Without further ado, then, here are the sports moments — some familiar, others personal — that would flash before my eyes in such dire circumstances. Why don’t I go in reverse chronological order, since that’s how they always seem to do these things in the movies, as a kind of rewinding.
• Tiger Woods‘ first Masters win: a record 18 under par — and a 12-shot cushion — at the age of 21 (1997).
• Duke’s Christian Laettner hitting a last-second shot to break Kentucky’s heart in the East Region final (1992). College basketball doesn’t get any better. (And I watched it with Wildcats fans at a Lexington, Ky., sports bar.)
• Bumping into Michael Spinks and his handlers as they were heading to his dressing room the night he fought Mike Tyson in Atlantic City. The look on Spinks’ face, swathed in a hooded sweatshirt, told you everything you needed to know about boxing — and him. He was there, but he wasn’t there. It was a look that said: Something bad might happen to me before this evening’s over. He lasted 91 seconds against Iron Mike (1988).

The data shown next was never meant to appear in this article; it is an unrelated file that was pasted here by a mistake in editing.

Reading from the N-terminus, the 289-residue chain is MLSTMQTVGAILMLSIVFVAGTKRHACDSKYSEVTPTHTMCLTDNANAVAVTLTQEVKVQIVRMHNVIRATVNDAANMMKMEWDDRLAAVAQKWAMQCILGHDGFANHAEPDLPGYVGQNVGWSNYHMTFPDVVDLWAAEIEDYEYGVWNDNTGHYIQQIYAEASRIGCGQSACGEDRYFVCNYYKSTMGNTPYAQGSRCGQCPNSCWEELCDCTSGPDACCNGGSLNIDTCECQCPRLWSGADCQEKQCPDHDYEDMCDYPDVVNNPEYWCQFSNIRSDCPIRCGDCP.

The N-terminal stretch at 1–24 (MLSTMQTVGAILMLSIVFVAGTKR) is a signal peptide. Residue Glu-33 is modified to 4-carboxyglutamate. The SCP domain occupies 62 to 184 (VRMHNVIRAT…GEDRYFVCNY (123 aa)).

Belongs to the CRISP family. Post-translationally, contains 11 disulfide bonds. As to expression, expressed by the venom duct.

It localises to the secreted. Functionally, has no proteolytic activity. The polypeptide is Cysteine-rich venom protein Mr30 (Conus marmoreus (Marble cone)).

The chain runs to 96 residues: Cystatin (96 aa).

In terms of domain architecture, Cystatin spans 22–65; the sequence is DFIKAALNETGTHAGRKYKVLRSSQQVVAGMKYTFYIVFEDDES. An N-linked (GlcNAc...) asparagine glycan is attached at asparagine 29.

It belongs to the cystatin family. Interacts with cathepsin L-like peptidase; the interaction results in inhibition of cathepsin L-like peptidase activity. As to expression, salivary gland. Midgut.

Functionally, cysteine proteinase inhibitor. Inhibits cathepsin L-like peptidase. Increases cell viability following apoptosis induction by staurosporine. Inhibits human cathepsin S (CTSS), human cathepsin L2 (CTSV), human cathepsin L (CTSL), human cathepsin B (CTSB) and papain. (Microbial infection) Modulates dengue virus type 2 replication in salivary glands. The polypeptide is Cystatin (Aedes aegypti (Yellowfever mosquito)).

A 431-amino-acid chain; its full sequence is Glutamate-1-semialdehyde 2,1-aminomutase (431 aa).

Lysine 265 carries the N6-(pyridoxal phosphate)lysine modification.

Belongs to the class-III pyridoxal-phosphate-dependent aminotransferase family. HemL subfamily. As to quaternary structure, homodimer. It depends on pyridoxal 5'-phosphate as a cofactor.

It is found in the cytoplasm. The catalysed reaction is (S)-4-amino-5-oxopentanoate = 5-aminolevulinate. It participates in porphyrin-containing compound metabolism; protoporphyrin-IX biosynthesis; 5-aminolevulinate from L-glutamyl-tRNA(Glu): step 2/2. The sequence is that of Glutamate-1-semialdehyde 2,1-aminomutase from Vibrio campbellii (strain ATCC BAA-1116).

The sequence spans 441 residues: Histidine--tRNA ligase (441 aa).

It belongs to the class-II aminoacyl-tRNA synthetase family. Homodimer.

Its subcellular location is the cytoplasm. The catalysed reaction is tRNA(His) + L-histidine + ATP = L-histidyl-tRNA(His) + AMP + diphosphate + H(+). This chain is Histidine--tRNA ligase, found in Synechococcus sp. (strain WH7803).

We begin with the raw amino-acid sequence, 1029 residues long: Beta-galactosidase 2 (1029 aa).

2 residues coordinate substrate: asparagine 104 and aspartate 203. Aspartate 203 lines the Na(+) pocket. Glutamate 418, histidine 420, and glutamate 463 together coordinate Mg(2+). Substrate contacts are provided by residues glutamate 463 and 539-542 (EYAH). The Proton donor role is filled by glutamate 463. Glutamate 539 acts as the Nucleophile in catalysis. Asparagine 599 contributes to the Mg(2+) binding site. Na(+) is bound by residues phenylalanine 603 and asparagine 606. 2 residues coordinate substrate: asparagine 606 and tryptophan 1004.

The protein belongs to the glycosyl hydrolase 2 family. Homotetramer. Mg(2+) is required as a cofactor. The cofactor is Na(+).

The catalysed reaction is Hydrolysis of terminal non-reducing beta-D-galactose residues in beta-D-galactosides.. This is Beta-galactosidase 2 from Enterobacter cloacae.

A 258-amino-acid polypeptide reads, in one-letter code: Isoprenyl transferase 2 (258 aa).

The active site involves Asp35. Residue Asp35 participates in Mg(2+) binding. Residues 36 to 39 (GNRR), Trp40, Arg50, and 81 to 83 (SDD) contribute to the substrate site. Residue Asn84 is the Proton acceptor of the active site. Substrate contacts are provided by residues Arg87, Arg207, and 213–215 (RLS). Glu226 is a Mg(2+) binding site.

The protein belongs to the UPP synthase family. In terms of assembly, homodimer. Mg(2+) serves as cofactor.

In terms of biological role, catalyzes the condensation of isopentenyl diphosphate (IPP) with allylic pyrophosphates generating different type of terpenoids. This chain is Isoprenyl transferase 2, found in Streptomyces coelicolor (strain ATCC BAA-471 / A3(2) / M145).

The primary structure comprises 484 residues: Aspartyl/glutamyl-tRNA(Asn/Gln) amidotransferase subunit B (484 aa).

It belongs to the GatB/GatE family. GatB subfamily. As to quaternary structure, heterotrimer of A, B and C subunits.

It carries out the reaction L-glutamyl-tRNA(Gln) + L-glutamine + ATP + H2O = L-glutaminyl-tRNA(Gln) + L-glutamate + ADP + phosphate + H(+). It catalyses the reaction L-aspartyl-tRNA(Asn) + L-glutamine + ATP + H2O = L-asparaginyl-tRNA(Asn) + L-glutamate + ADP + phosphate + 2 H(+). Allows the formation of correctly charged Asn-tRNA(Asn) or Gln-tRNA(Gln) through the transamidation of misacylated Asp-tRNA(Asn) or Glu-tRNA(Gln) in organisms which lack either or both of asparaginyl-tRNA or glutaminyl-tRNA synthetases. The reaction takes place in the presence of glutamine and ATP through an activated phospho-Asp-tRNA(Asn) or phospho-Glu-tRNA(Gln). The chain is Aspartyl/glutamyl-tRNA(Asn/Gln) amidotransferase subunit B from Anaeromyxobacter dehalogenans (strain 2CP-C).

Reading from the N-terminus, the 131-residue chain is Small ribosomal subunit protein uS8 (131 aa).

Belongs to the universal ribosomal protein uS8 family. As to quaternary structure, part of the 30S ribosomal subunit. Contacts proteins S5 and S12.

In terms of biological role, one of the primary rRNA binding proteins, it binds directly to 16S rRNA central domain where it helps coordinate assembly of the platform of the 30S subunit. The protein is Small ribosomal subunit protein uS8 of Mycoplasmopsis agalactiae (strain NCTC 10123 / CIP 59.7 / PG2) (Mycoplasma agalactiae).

• Jack Nicklaus’ last Masters win: 30 on the back, 65 on the round, and his sixth green jacket at the age of 46 (1986).
• Mary Lou Retton flying through the air (en route to a gymnastics gold medal at the 1984 Olympics).
• Julius Erving flying through the air (and making a nigh impossible reverse layup against the Los Angeles Lakers in the 1980 NBA Finals).
• The 18-16 tiebreaker between Bjorn Borg and John McEnroe in the fourth set of the Wimbledon men’s final (1980). Johnny Mac won the set, Borg the match.
• Muhammad Ali knocking out the invincible George Foreman in Zaire (1974).